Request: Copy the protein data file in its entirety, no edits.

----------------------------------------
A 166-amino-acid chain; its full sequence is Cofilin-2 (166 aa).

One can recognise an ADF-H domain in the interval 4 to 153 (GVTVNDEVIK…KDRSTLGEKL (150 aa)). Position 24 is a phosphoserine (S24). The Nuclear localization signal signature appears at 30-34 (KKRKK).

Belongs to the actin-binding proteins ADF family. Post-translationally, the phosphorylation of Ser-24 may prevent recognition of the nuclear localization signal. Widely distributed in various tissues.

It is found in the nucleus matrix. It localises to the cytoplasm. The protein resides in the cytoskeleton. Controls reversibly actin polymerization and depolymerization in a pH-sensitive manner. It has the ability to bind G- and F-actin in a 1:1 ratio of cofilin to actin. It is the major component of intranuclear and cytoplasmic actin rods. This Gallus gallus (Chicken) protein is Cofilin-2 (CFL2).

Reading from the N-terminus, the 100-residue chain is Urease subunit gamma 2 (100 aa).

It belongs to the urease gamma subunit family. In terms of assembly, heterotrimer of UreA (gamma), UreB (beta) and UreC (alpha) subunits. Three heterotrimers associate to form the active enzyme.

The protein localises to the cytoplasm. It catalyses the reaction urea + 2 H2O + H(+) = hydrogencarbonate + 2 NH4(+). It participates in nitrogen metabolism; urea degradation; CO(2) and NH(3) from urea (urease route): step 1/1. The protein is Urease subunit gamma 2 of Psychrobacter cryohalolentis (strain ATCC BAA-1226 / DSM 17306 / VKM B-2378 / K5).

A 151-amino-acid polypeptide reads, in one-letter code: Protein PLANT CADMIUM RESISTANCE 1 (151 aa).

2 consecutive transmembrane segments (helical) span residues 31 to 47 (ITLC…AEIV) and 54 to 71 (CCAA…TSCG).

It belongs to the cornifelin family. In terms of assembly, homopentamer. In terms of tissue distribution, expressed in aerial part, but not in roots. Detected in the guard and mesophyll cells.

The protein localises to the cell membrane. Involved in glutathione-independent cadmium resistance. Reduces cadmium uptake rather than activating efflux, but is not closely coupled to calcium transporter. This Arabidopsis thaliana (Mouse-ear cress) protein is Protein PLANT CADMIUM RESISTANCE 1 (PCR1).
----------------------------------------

A 166-amino-acid chain; its full sequence is Cofilin-2 (166 aa).

One can recognise an ADF-H domain in the interval 4 to 153 (GVTVNDEVIK…KDRSTLGEKL (150 aa)). Position 24 is a phosphoserine (S24). The Nuclear localization signal signature appears at 30-34 (KKRKK).

Belongs to the actin-binding proteins ADF family. Post-translationally, the phosphorylation of Ser-24 may prevent recognition of the nuclear localization signal. Widely distributed in various tissues.

It is found in the nucleus matrix. It localises to the cytoplasm. The protein resides in the cytoskeleton. Controls reversibly actin polymerization and depolymerization in a pH-sensitive manner. It has the ability to bind G- and F-actin in a 1:1 ratio of cofilin to actin. It is the major component of intranuclear and cytoplasmic actin rods. This Gallus gallus (Chicken) protein is Cofilin-2 (CFL2).

Reading from the N-terminus, the 100-residue chain is Urease subunit gamma 2 (100 aa).

It belongs to the urease gamma subunit family. In terms of assembly, heterotrimer of UreA (gamma), UreB (beta) and UreC (alpha) subunits. Three heterotrimers associate to form the active enzyme.

The protein localises to the cytoplasm. It catalyses the reaction urea + 2 H2O + H(+) = hydrogencarbonate + 2 NH4(+). It participates in nitrogen metabolism; urea degradation; CO(2) and NH(3) from urea (urease route): step 1/1. The protein is Urease subunit gamma 2 of Psychrobacter cryohalolentis (strain ATCC BAA-1226 / DSM 17306 / VKM B-2378 / K5).

A 151-amino-acid polypeptide reads, in one-letter code: Protein PLANT CADMIUM RESISTANCE 1 (151 aa).

2 consecutive transmembrane segments (helical) span residues 31 to 47 (ITLC…AEIV) and 54 to 71 (CCAA…TSCG).

It belongs to the cornifelin family. In terms of assembly, homopentamer. In terms of tissue distribution, expressed in aerial part, but not in roots. Detected in the guard and mesophyll cells.

The protein localises to the cell membrane. Involved in glutathione-independent cadmium resistance. Reduces cadmium uptake rather than activating efflux, but is not closely coupled to calcium transporter. This Arabidopsis thaliana (Mouse-ear cress) protein is Protein PLANT CADMIUM RESISTANCE 1 (PCR1).